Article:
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Buywell Just Classical

Paul HINDEMITH (1895-1963)
Symphony, Mathis der Maler (1933/1934) [25:49]
Konzertmusik for strings and brass, op.50 (1930) [16:21]
Der Schwanendreher for viola and orchestra (1935) [26:57]
Boston Symphony Orchestra/William Steinberg (Symphony and Konzertmusik)
Daniel Benyamini (viola); Orchestre de Paris/Daniel Barenboim (Schwanendreher)
rec. Symphony Hall, Boston, October 1971 (Symphony; Konzertmusik); Salle de la Mutualité, Paris, June 1979 (Schwanendreher).
Experience Classicsonline

Hindemith, for some unknown reason, has never really been accepted as the major composer he so obviously is. The reason must be because he seems to be a bit of a stick-in-the-mud kind of fellow. Nice enough, to be sure, but somewhat unsmiling and far too serious for his own good. He is perceived as typically German - too much bier and wurst. But this simply isn’t true, for there’s a wealth and range of fabulous music to be found in his huge output - the string quartets, the symphonies, not to mention a set of sonatas for every orchestral instrument with piano accompaniment, orchestral music, operas and ballets. True, he wrote too much and not all of it is on a high plain of inspiration but at his best he is a force to be reckoned with.

This disk contains two of his most approachable works. There’s the superb Symphony Mathis der Maler, made from music he wrote for the opera of the same name, and, one of my favourite Hindemith works, the splendid Konzertmusik for strings and brass, commissioned by Koussevitsky and written for the 50th anniversary of the Boston Symphony. We also get the less well known Der Schwanendreher. Odd that it isn’t often heard considering how few major concerted works there are for viola and orchestra. In any event it is a delight, being based on old German folk songs.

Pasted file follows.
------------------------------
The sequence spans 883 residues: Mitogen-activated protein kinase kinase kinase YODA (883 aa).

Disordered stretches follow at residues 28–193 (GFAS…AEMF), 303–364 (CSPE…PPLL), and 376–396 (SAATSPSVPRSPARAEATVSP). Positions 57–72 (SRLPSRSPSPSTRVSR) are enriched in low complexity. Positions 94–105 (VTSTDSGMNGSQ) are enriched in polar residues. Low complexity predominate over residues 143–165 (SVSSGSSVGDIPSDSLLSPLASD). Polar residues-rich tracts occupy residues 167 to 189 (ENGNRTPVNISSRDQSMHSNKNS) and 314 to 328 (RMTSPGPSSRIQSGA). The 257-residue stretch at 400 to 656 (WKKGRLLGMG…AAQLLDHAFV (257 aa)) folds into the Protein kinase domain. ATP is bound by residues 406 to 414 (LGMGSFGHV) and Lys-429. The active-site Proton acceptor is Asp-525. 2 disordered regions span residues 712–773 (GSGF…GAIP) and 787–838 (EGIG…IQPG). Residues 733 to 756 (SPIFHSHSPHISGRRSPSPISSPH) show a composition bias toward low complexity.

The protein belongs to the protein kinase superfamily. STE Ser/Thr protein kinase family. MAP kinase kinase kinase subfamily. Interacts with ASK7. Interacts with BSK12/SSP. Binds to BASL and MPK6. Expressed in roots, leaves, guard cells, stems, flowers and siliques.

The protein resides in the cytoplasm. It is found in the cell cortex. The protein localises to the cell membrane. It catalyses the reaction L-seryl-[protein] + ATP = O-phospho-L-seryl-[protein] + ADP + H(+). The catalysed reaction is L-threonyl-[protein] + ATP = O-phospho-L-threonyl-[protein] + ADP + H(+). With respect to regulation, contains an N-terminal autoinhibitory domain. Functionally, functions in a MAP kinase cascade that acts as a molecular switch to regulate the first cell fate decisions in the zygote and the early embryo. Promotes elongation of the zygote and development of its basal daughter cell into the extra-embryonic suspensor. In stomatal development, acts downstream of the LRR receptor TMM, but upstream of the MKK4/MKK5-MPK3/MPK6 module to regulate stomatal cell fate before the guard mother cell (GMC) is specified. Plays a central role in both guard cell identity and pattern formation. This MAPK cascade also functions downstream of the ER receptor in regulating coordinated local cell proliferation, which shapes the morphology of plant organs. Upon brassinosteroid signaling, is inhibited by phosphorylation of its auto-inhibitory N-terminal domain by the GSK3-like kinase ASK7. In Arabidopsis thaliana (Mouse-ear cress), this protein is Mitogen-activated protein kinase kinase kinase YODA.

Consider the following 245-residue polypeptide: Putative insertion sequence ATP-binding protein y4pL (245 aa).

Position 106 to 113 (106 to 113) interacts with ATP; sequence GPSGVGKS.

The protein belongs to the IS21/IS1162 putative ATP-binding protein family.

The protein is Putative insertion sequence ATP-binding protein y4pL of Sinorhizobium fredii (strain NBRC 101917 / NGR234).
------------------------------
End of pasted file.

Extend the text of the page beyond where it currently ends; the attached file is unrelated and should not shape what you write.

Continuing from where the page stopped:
Steinberg’s performances here are first rate but this consideration must be tempered by my knowledge of other recordings of the music. My main problem is that, throughout, Steinberg chooses fast, too fast, tempi. The first movement of the Symphony is rushed, the music not having sufficient space to breathe. The middle, slow, movement, is quite eloquent and very poised, containing some fine woodwind playing. Here, as in the first movement, Steinberg knows how to build a big climax within the context of the music and not having it suddenly burst out of nowhere. The final movement is all angst and energy. Again, a too fast tempo is chosen and Steinberg sticks to it with the result that despite the excitement generated, and the obvious commitment to the work, it’s all too breathless. More often than not, Hindemith’s music needs an expansive approach to allow the music time to register with the listener. Steinberg’s 1956 recording of the work, with the Pittsburgh Symphony is on EMI Classics 65868, coupled with Toch’s 3rd Symphony - written for Steinberg and Pittsburgh - and Stokowski’s incomparable account of Frank Martin’s Petite Symphonie Concertante. That version shows a better and more tempered approach. If you want more modern sound then look no further than the San Francisco Symphony and Herbert Blomstedt on Decca 421 523-2, coupled with the Trauermusik and a sparkling account of the Symphonic Metamorphosis on Themes of Carl Maria von Weber.